User-agent: *
Disallow: /

(append /robots.txt to the main url)

This prevents search engine archiving and hides them from all searches.

Be aware of the entire identical fraud cloned group:



Contact info:

Medical Payments Inc.
Kantie 14, Helsinki, Finland, 00434
Phone: +358 20 7117 371





Contact info:

MedicalGroup Payments Inc.
Kantzie 71, Helsinki, Finland, 00434
Phone: +358 20 7117 321

Contact info:

Neweca Payments Inc.
Vuorikatu 17, Helsinki, Finland, 00120
Phone: +358 09 576 125







They appear to have unfettered hosting access to AS41665, where according to Google's most recent safe browsing report more than 10% of the websites on AS41665
"served content that resulted in malicious software being downloaded and installed without user consent."

In addition IP hosts other template variations of fraud wire transfer recruit sites previously reported by Bob Bear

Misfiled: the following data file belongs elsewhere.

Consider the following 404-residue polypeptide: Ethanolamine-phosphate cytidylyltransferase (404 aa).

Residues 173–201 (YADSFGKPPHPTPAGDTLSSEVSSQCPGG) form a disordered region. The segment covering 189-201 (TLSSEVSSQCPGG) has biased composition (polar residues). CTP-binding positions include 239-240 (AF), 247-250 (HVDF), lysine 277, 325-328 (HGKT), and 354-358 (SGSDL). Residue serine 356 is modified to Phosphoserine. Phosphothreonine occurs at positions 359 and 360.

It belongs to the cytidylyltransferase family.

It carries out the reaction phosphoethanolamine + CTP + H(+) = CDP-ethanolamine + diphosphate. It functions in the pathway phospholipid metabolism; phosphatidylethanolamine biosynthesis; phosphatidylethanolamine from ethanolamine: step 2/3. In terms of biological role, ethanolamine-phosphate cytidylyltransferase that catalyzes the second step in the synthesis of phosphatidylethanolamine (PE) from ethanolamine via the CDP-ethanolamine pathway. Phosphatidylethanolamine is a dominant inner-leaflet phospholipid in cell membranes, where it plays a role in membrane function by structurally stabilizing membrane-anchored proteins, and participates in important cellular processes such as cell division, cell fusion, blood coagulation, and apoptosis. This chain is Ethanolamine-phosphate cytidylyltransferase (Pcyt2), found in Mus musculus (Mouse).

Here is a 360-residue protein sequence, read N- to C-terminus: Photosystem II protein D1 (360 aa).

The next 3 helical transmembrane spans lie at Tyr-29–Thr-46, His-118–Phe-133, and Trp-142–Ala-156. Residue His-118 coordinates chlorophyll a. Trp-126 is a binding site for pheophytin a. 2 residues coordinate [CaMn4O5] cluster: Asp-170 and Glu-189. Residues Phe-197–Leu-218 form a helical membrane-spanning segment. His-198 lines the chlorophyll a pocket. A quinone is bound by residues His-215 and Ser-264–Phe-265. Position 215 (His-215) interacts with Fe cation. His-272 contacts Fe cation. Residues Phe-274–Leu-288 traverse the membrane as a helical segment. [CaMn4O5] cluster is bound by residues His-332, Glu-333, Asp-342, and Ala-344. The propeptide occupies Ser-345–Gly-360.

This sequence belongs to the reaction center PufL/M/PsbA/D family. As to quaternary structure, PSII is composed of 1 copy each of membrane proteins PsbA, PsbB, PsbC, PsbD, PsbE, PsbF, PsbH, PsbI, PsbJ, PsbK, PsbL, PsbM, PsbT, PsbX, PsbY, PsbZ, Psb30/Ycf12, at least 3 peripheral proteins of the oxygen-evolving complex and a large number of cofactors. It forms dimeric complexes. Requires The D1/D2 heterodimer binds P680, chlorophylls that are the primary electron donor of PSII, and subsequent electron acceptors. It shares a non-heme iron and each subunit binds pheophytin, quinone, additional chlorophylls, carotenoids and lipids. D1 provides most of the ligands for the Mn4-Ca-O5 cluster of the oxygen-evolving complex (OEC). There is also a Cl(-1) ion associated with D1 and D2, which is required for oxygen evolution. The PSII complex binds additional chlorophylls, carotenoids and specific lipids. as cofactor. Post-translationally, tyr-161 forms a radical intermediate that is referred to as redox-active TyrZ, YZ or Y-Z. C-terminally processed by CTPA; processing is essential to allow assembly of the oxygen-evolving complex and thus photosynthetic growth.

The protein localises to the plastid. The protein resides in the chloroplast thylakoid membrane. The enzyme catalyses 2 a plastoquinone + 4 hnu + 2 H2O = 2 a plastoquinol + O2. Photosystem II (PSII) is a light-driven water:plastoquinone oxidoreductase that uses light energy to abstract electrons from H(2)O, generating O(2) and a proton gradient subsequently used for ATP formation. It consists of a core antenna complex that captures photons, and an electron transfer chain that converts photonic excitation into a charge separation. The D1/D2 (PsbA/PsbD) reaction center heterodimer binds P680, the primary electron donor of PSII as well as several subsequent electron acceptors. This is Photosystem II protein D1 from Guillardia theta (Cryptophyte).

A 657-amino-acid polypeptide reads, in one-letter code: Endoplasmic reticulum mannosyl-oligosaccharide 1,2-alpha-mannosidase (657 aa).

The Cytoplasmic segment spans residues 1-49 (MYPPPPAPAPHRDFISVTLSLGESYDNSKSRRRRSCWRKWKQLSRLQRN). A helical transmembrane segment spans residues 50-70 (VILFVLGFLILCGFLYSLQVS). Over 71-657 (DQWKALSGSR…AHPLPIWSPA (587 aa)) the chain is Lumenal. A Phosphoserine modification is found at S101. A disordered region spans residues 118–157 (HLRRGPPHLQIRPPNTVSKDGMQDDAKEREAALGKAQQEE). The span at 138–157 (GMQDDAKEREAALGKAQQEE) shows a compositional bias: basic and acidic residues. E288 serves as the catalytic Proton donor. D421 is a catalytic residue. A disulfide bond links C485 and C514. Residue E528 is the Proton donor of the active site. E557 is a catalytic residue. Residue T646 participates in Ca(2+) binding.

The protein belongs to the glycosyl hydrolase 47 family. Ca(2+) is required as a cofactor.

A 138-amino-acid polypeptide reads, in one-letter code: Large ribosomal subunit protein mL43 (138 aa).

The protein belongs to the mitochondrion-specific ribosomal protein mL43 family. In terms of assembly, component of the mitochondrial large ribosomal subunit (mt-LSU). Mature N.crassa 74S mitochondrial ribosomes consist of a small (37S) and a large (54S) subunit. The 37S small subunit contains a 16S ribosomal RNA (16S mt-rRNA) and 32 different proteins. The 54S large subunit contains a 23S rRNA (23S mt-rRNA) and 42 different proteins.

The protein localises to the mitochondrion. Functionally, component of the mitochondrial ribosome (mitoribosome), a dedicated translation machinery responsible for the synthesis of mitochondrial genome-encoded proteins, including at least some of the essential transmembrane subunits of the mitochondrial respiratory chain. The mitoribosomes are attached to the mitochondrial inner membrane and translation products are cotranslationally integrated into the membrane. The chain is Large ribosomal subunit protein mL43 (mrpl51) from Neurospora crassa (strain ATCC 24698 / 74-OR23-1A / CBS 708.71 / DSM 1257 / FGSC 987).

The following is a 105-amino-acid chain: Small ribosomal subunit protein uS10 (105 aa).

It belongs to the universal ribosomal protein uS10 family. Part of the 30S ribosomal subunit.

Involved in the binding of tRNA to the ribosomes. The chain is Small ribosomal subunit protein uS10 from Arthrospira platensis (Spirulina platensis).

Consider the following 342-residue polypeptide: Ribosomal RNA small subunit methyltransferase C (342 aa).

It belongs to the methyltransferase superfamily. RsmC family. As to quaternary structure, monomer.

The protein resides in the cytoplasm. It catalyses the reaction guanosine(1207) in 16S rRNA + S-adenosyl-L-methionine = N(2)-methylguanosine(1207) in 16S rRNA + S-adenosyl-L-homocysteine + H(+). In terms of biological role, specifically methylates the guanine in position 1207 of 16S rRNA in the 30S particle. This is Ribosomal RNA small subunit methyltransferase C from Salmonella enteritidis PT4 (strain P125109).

Posted by: -MGD- | November 2, 2009 10:36 PM | Report abuse


Until you have been down & out and find what appears to be a Godsend, don't say that you would ask tooooo many questions about where the money is really coming from.


Posted by: | November 3, 2009 3:34 AM | Report abuse


Thanks for putting in a word for the "little guys." As a corollary, what's most frightening about this scam is that the social engineering is a savvy as the programming. For "Godfather" afficianados, "It's not the Bocchicchios who cause the troubles of the world."

Posted by: featheredge99 | November 5, 2009 12:18 AM | Report abuse